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Oncology is the most crowded area of drug research, so there's a bevy of companies trying to come out on top. But the FDA also awards "breakthrough" status for expedited development for treatments in cancer more than any other field.
We asked three Motley Fool experts to hone in on cancer drugs that are now zipping through trials, which could someday prolong the lives of patients. While the failure rate for drugs and vaccines is very high, all the candidates below have shown striking results. Any or all of them could not only help investors score gains, but could eventually turn some cancers from death sentences into manageable chronic illnesses.
Sean Williams: Whether you realize it or not, global cancer drug spending topped $100 billion in 2014, and it could grow to as much as $147 billion by 2018 according to IMS Institute for Healthcare Informatics. For cancer patients, it means potentially game-changing therapies are on the way. For investors, it could mean the opportunity to piggyback on some life-saving medicines.
One cancer drug that I'd suggest investors closely monitor is Geron's imetelstat, which is targeted at treating myelofibrosis, a rare form of bone marrow cancer that leads to scarring.Currently, there is just one approved myelofibrosis therapy in the United States: Incyte'sJakafi.
Jakafi is a JAK2 inhibitor that's been shown to provide clinical improvement in studies, such as in spleen volume reduction and hematocrit control, but it does not produce partial or complete responses in patients. In other words, it strictly minimizes patient symptoms to improve quality of life.
Geron's imetelstat could change the game. In prior clinical studies, both partial and complete responses were observed in myelofibrosis patients. The downside to imetelstat? It comes with possible liver safety concerns, as the Food and Drug Administration halted studies on the experimental drug between mid-March 2014 and early Nov. 2014. Geron is obviously free to advance the drug now with the hold lifted, but its safety concerns still echo loud and clear.
What makes matters even more intriguing is that healthcare conglomerate Johnson & Johnsonis betting up to $935 million on Geron that imetelstat will displace JAK2 inhibitors in the future. It paid Geron $35 million upfront in a collaborative deal this past November, and will deliver $900 million more in undisclosed development, regulatory, and sales milestones.
Imetelstat has serious backers; now it's just a matter of whether or not it works in larger studies.
Todd Campbell: is developing immuno-oncology drugs that reengineer a patient's T-cells to more easily discover and destroy cancer cells. If Juno Therapeutics approach succeeds, it could end up reducing, or eliminating, the use of chemotherapy in cancer patients.
Juno Therapeutics approach is so intriguing that Celgene Corpis spending $850 million to acquire a 9.1 million shares in the company and handing over another $150 million in cash up front in order to partner with Juno Therapeutics on immunotherapies for cancer and autoimmune disease.
Celgene's interest was likely piqued by Juno Therapeutics' JCAR015, a treatment for blood cancer such as acute lymphoblastic leukemia, or ALL. In early stage trials, 87% of adult ALL patients taking JCAR015 went into complete remission.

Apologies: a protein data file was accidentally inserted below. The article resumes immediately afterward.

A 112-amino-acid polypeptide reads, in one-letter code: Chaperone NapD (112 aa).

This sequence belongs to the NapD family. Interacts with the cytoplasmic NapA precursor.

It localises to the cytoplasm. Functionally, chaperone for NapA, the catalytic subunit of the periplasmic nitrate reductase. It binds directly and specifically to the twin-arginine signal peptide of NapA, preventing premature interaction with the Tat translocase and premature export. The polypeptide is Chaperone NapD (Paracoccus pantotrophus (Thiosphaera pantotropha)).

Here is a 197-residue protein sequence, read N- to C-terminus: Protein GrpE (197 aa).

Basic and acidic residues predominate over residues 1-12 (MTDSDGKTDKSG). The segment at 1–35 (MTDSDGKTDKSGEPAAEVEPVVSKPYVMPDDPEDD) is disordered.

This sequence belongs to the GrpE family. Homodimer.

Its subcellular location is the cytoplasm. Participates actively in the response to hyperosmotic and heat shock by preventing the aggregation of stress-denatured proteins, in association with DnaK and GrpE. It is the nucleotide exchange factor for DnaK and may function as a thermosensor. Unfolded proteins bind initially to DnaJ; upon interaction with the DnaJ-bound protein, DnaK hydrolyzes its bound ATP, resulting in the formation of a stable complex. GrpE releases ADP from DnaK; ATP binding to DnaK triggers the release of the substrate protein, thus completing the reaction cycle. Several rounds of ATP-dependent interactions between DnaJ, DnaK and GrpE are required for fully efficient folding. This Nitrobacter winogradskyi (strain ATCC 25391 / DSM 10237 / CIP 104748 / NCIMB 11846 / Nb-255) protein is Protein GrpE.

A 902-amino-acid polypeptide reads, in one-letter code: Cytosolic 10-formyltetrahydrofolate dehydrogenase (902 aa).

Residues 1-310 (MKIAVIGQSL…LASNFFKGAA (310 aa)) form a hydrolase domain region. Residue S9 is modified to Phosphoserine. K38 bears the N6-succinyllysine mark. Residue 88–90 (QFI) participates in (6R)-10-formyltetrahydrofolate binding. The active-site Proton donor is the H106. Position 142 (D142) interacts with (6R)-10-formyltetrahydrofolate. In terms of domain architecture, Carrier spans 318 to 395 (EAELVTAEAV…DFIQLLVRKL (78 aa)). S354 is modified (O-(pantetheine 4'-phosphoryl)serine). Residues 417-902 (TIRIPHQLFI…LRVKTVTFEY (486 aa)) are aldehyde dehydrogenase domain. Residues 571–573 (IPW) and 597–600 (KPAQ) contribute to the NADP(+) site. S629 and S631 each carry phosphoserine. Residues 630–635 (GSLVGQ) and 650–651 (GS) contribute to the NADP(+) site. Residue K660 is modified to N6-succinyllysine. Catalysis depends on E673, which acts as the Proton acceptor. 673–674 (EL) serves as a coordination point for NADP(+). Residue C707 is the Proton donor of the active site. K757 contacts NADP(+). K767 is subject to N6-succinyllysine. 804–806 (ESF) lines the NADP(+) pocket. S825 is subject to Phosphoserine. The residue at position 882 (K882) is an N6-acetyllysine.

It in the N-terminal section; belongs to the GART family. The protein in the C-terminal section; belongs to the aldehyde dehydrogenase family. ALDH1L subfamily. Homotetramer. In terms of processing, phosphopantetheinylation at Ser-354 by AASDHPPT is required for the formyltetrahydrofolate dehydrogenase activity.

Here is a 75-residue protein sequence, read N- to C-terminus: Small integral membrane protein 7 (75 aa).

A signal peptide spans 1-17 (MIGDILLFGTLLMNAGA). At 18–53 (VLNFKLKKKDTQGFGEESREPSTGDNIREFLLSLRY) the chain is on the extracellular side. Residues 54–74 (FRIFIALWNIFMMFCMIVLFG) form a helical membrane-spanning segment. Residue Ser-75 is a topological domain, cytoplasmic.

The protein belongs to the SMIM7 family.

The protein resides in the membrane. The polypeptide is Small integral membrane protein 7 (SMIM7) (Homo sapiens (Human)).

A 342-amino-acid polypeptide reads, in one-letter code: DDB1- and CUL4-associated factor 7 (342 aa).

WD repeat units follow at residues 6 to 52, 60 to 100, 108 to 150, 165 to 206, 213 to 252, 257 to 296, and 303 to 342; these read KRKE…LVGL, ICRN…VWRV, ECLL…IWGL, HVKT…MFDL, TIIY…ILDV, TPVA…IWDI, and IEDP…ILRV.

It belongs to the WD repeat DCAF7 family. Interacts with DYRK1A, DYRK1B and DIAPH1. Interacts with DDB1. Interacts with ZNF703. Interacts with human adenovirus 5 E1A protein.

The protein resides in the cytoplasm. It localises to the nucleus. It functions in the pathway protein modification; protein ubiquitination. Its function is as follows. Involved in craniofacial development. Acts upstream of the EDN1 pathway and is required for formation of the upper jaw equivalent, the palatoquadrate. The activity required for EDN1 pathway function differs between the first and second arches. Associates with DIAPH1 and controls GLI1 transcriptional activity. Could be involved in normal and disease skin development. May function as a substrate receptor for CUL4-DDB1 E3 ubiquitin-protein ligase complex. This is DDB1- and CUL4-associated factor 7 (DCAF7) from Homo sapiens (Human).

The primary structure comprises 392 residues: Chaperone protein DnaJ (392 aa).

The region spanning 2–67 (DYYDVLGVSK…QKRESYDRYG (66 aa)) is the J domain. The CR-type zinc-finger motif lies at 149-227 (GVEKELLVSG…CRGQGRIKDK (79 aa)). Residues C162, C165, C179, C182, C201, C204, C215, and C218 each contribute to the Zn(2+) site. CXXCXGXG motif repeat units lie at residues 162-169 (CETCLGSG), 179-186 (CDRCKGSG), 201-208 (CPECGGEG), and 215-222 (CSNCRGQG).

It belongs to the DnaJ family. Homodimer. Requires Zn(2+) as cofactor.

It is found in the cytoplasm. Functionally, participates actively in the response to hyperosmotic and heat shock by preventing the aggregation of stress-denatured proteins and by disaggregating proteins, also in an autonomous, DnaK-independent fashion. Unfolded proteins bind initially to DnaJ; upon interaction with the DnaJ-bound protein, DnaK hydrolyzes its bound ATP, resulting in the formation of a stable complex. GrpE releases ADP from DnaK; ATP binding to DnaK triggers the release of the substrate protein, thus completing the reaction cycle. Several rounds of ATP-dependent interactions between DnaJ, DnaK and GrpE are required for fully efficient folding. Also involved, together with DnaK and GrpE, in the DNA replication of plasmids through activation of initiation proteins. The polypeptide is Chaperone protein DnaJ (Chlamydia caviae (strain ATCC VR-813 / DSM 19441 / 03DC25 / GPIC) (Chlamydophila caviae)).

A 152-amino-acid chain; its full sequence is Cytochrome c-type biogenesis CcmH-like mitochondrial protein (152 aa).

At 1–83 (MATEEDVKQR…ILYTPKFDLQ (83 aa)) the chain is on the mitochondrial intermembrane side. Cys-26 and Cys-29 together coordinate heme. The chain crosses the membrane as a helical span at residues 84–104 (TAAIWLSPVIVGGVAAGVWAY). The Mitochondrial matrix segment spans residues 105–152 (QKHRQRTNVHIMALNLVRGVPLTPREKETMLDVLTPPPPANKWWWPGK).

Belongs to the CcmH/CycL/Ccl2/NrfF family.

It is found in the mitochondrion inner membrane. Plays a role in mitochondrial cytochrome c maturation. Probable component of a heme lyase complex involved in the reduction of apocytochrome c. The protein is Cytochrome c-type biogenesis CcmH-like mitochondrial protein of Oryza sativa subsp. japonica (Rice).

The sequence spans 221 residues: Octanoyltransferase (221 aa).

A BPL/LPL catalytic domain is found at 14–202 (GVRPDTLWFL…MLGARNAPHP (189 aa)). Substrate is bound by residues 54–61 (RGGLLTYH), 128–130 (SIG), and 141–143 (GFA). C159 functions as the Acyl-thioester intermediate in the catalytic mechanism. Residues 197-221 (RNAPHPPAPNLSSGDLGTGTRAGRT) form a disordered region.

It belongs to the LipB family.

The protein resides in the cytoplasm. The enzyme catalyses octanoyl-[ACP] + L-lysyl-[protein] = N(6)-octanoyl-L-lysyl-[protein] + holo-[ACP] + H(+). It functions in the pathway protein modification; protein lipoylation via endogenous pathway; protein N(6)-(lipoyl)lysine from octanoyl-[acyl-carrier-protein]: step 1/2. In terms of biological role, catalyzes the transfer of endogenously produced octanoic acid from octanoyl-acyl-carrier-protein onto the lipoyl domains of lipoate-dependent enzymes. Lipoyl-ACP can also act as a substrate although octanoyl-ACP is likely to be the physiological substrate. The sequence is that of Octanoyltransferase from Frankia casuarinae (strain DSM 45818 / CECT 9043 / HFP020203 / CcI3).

Those are impressive results, but investors should remember that most cancer drugs fail in the clinic, and that because this was an early stage trial involving only a small number of people, there's no guarantee that this success will be confirmed in future trials. Regardless, Celgene's partnership and JCAR015's potential makes this one that should be on your radar.
Cheryl Swanson: Brain cancer is a tough disease to beat, but the story may be changing for those who have one of the most common types of brain tumors called glioblastoma. Clinical-stage biotech Celldex Therapeutics has an experimental drug for this very aggressive cancer; with positive new phase 2 survival data just released, the company could eventually have a winner.
At the American Society of Clinical Oncology's annual meeting last weekend, Celldex released data showing a clear survival benefit for its drug Rintega. The brain-cancer vaccine was awarded the breakthrough designation a few months ago, which could pave the way for an accelerated approval. At twelve months,the ReACT trial data showed that 45% of Rintegapatients were alive, versus 31% of control patients. At 18 months, 30% of Rintega patients were alive, versus 15% of control patients.
Phase 3 data for Rintega is coming later this year. Meanwhile, Northwest Biotherapeutics has a competing glioblastoma candidate called DCVax-L. In contrast to the much more popular CAR-T treatments under development, there's been a lot of uncertainty about cancer vaccines over the years.
But being the dark horses in the race for a cure for cancer has kept the wraps on the prices of these stocks. If positive data continues to come out about their effectiveness, that could sway the critics, and reignite the climb of these two small-cap biotechs.
The article 3 Experimental Cancer Drugs Investors Should Be Closely Watching originally appeared on Fool.com.
Cheryl Swanson owns shares of Incyte and Johnson & Johnson. The Motley Fool recommends Celldex Therapeutics, Johnson & Johnson, Celgene, and Juno Therapeutics. Todd campbell owns shares of Celgene. Try any of our Foolish newsletter services free for 30 days. We Fools may not all hold the same opinions, but we all believe that considering a diverse range of insights makes us better investors. The Motley Fool has a disclosure policy.
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